In February – May, Emma Rouse was restoring the frame for the Thomas Miles Richardson Jnr, Eagle, Crag and Gate Crag, Borrowdale, Cumberland (1875). This was the first watercolour to be commissioned by the AGNSW and formed the basis for an extensive collection of British watercolours. This treatment involved removal of brass-based overpaint and a layer of regilding to reveal the original gilded surface. Borax/solvent gels and hydrogels were used as part of the innovative treatment methodology. The project was time consuming and beyond the scope of time and resources delegated to it initially and therefore it was funded with benefactor support. It will have to wait for its completion to the later date, while Emma moved to work on the surface cleaning of the Maratta frame for the Giambattista Tiepolo painting Saint-Roche (1730-5).
Tom Langlands has finished the reproduction of the Tudor frame for the AGNSW Henry VIII painting, which has undergone an extensive restoration. The Oak frame based predominantly on an original engaged Tudor frame on another Henry VIII portrait at the National Portrait Gallery, London, and required a recreation of a band of imitation tortoise shell. The painting is now on display in the old courts being the focus of the Henry VR exhibition, offering a virtual reality experience that explores the history and restoration of the artwork. The exhibition is associated with this year Archibald Portrait Prize at the AGNSW.
In March 12-14, 2018, Dr Malgorzata Sawicki attended the international Experts Meeting on the Cleaning of Wooden Gilded Surfaces hosted by The Getty Conservation Institute (GCI), Los Angeles, CA, US. The twelve participants of the meeting were invited by Dr Stephanie Auffret, GCI Project Specialist and Coordinator of the ICOM-CC Wood, Furniture and Lacquer Working Group, who organised and moderated the sessions. It was the opening meeting initiating the new GCI research project on Cleaning Systems for Wooden Gilded Surfaces. Over three days, the group, along with GCI staff, debated on the state of knowledge of wooden gilded surfaces in various parts of the world, ethical issues related to their preservation, training opportunities and needs, methodical research and documentation of gilded surfaces, and cleaning systems available for treatments and their effects on gilded surfaces. (For the report on the meeting see the article in this issue of the AICCM Newsletter).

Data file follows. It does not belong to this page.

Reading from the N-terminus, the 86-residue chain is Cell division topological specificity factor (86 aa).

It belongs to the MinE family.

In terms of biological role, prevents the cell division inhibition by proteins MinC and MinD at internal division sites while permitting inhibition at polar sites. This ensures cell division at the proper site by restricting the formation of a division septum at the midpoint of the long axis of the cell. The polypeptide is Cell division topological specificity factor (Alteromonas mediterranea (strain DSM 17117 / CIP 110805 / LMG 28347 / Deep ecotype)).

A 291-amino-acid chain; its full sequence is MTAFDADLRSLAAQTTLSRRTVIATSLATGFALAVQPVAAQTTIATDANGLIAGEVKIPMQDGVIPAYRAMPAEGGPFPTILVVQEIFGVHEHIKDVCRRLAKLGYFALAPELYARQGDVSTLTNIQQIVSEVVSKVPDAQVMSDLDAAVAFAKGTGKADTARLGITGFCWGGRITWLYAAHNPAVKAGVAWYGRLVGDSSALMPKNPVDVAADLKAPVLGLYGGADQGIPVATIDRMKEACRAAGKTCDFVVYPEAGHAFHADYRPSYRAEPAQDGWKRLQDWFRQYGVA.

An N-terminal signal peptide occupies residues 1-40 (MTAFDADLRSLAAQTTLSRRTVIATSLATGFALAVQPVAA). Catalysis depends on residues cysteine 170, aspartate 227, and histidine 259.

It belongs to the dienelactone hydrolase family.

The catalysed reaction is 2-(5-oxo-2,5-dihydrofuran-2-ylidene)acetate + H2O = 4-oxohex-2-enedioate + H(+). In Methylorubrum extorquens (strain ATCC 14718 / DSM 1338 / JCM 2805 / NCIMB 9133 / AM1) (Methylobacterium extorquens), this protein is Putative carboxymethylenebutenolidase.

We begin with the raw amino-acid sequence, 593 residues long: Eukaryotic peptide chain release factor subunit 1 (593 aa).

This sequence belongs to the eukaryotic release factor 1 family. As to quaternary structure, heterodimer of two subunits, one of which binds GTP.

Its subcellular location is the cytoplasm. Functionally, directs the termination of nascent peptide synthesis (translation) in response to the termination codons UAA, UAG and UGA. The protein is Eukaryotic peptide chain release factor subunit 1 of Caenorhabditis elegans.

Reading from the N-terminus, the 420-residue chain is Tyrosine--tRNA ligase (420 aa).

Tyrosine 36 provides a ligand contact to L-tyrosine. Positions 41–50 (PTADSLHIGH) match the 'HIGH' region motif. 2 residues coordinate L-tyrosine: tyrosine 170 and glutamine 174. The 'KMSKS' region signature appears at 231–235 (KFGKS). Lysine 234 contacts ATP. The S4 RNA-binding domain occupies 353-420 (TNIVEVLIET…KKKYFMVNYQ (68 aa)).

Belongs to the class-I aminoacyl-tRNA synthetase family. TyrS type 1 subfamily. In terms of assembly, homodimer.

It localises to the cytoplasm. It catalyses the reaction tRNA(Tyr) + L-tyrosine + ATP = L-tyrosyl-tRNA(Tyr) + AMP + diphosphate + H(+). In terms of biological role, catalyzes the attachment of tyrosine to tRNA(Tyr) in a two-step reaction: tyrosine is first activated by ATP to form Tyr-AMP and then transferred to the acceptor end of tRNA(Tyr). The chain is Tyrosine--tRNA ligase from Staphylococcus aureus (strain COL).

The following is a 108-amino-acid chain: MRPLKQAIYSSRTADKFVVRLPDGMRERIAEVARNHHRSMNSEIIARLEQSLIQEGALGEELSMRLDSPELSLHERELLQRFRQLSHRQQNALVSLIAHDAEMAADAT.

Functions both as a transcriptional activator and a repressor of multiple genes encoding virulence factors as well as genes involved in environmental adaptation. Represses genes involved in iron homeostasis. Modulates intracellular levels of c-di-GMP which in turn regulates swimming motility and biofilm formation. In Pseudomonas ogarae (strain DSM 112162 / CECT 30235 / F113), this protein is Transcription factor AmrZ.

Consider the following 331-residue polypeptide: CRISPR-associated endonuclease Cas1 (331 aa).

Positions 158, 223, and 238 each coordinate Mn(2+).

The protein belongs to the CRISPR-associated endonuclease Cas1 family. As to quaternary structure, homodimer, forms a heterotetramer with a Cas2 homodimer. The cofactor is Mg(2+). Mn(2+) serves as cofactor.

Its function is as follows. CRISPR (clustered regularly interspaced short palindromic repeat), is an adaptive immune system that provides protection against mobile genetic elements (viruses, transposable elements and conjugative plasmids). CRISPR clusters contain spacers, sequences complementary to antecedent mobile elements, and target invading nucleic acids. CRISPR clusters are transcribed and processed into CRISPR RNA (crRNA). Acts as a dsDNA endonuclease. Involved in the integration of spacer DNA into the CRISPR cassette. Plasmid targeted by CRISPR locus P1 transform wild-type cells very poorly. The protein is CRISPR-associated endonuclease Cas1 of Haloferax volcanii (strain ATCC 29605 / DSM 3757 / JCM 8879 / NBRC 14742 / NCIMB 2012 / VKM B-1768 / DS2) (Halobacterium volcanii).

AGNSW Time-based art conservator, Asti Sherring and Lisa Catt, Assistant Curator of International Art will present key findings from AGNSW research, discussing the variable nature of time-based art and the changes this necessitates in traditional collection management procedures at the Symposium ‘It’s About Time! Building a New Discipline: Time-based Media Art Conservation’, held at the Institute of Fine Arts, New York University (NYU), USA 20-22 May 2018. In attending, Asti and Lisa will join a new generation of conservators, curators, educators, artists and art historians, as well as engineers and computer scientists, in addressing the cross-disciplinary nature of time-based media artworks and their urgent preservation needs. Further to this, Asti will present research on the AGNSW time-based art project at American Institute of Conservation National Conference ‘Material Matters 2018’, Houston, Texas, USA 30 May – 3rd June. These presentations mark a significant step in establishing this specialist field on an international level, and the inclusion of AGNSW — is a testament to the leadership it has shown to date. Asti’s attendance was supported by ‘Create NSW’.
Social: Comings & Goings of Staff
Canadian intern Paige Keith who was with the Paintings team for 6 months has recently left for home via New Zealand and Asia. It was a delight to have her with us and she has been greatly missed. We wish her well in the next stage of her career and hope to see her back in Adelaide again in the future for a visit!
Megan Sypek from the Objects lab and Rosie Heysen from Paintings recently ran an AICCM SA/NT Division talk and workshop; “A practical overview of Richard Wolber’s New Methods of Cleaning Painted Surfaces”. The talk and workshop were very well attended and gel cleaning kits are now in use at Artlab. It was fantastic to see so many people enthusiastically trying out new methods and achieving results during the workshop.
For the third time, objects conservator Sophie Parker is very pleased to have been involved in a workshop held at Artlab with Desart and artists from Central Australia.
The entire Paintings team have been working at Ayres House undertaking periodic conservation treatment on the 1870s hand painted ceiling in the Summer Sitting Room on the lower ground floor. Following a water leak from above in the 1970s the hand painted interior suffered near catastrophic damage and has suffered ongoing delamination and loss ever since. The room has been closed to the public for some time. However at the conclusion of this 6 week project it will be able to be opened again for viewing by the visiting public.